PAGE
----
instance, for a computation involving 1 input matrix and 2 results

template<typename MatrixType>
class SomeClass {

  typedef MatrixType<...> ResultType1;
  typedef MapWithStride<ResultType1> MappedResultType1;

  typedef MatrixType<...> ResultType2;
  typedef MapWithStride<ResultType2> MappedResultType2;

  MappedResultType1 m_result1;
  MappedResultType2 m_result2;
  bool m_isOwner1, m_isOwner2;

  template<typename OtherResultType1,typename OtherResultType2>
  SomeClass(const MatrixType& input,
                    OtherResultType1& optResultMatrix1 = NullXpr(),
                    OtherResultType2& optResultMatrix2 = NullXpr())
     if (m_isOwner1 = ei_isNull<OtherResultType1>())
       m_result1.remap(new Scalar[...], ...);

    if (m_isOwner2 = ei_isNull<OtherResultType2>())
       m_result2.remap(new Scalar[...], ...);


  ~SomeClass() { if(m_isOwner1) delete[]; ... }


This design assumes we add a MapWithStride expression (basically a
clone of Block) and a NullXpr expression (or something similar).

The pro:
 - quite easy to implement,
 - works with matrices or sub-matrix expressions without generating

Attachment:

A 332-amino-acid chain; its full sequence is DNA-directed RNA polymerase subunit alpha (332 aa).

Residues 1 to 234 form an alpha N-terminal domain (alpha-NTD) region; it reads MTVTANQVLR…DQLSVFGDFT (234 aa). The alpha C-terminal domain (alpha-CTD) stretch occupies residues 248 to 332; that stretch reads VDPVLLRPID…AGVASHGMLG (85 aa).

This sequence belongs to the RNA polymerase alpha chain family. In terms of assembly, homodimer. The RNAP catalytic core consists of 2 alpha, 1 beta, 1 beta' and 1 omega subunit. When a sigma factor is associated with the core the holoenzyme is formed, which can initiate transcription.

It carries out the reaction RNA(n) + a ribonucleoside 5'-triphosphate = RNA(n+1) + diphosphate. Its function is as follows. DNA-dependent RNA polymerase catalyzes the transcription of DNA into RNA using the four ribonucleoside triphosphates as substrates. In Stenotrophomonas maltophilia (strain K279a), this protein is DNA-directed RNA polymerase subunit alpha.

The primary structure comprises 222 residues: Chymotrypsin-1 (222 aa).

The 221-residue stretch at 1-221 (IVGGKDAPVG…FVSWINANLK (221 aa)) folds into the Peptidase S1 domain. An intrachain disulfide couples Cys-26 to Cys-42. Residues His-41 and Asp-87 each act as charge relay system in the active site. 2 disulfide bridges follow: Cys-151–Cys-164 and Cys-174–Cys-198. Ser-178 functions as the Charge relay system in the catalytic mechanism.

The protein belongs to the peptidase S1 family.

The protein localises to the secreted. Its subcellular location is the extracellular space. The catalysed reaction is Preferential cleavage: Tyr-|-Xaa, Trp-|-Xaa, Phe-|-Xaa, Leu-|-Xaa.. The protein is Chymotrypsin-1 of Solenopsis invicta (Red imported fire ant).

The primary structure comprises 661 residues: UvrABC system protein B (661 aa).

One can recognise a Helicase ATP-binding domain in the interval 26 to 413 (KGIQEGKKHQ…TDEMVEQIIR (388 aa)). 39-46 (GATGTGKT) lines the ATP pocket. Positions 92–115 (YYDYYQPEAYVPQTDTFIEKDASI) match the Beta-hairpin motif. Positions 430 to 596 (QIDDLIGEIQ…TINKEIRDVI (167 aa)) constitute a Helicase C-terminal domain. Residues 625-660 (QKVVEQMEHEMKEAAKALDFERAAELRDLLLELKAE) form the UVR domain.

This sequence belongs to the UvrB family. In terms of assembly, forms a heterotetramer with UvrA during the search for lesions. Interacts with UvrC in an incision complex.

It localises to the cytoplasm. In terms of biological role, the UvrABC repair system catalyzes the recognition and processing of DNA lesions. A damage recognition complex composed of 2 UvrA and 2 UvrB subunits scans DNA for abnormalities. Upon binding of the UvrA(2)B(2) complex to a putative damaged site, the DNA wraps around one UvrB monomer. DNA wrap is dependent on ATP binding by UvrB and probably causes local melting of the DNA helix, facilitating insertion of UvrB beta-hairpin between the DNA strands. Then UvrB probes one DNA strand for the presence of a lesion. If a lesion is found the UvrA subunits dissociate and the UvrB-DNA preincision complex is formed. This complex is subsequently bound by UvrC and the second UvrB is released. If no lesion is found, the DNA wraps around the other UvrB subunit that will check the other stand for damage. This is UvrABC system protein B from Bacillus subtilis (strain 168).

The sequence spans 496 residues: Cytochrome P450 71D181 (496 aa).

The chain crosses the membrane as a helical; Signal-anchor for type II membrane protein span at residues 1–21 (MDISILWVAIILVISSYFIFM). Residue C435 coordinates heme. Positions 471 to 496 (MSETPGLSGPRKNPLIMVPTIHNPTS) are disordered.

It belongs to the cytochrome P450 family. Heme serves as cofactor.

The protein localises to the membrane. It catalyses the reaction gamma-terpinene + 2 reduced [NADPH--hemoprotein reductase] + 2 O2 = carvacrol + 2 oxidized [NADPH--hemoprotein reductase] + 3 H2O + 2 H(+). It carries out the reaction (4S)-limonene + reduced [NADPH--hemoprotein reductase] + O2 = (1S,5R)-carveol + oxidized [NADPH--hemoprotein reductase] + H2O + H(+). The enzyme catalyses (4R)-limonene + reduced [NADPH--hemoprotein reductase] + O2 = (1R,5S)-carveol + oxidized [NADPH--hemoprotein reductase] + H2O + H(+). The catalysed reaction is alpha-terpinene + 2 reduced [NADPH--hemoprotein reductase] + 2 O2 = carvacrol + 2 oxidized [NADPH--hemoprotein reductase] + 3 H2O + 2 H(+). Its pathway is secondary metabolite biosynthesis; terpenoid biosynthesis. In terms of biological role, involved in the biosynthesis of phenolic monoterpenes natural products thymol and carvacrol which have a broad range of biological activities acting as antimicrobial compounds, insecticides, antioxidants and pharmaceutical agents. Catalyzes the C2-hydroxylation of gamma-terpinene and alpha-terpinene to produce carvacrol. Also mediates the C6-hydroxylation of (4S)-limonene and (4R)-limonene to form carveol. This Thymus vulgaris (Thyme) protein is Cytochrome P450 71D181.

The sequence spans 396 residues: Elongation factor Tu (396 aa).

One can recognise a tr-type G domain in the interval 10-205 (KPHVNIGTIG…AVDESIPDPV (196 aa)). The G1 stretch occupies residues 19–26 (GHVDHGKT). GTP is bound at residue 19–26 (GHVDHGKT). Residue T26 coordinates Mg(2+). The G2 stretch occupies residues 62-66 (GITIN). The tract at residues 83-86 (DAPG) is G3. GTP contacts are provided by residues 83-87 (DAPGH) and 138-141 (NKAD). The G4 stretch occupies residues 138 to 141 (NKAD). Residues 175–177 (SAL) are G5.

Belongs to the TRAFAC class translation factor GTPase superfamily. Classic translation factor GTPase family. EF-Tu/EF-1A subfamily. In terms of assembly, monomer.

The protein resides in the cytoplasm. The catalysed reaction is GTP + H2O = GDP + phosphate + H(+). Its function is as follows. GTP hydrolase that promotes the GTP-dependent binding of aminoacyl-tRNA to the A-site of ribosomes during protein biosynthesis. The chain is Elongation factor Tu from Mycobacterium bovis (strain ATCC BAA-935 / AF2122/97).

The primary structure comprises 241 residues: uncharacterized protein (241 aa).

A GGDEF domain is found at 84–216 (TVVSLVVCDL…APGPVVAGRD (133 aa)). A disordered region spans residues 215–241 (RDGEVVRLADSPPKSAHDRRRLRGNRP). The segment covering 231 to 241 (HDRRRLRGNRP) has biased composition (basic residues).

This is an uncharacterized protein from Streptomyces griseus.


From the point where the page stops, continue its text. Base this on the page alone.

multiple versions of the same code,
 - we can provide storage for only a few of the computed data, eg:
SomeClass<MyMatrix>(input, NullXpr(), myresult2);

The cons:
 - currently, not very well designed for fixed size.
 - we lost the AlignedBit flags for the results. This is probably not
a big deal, because those algorithms never work on a complete matrix
but always involve complex sub-matrix expression for which this flag
is lost anyway.

So, for fixed sizes, perhaps we could add some preallocated members:

  ResultType1 m_result1Data;
  ResultType2 m_result2Data;

and replace the "new Scalar()" by the respective "". The cons:
 - in the case the user provides its own storage matrix, then we waste
some stack memory (no big deal ?)
 - I guess the compiler could not assume that m_result1 refers to the
stack, and then, perhaps, we would lost some low-level
optimizations... ???

OK, I hope that was not too confusing, and if someone has some ideas
to refine this proposal, or to come up a completely new brand design,
your welcome !

About Householder transformations, yes, factorizing them was in the
TODO. Note that here the problem is a bit different because they are,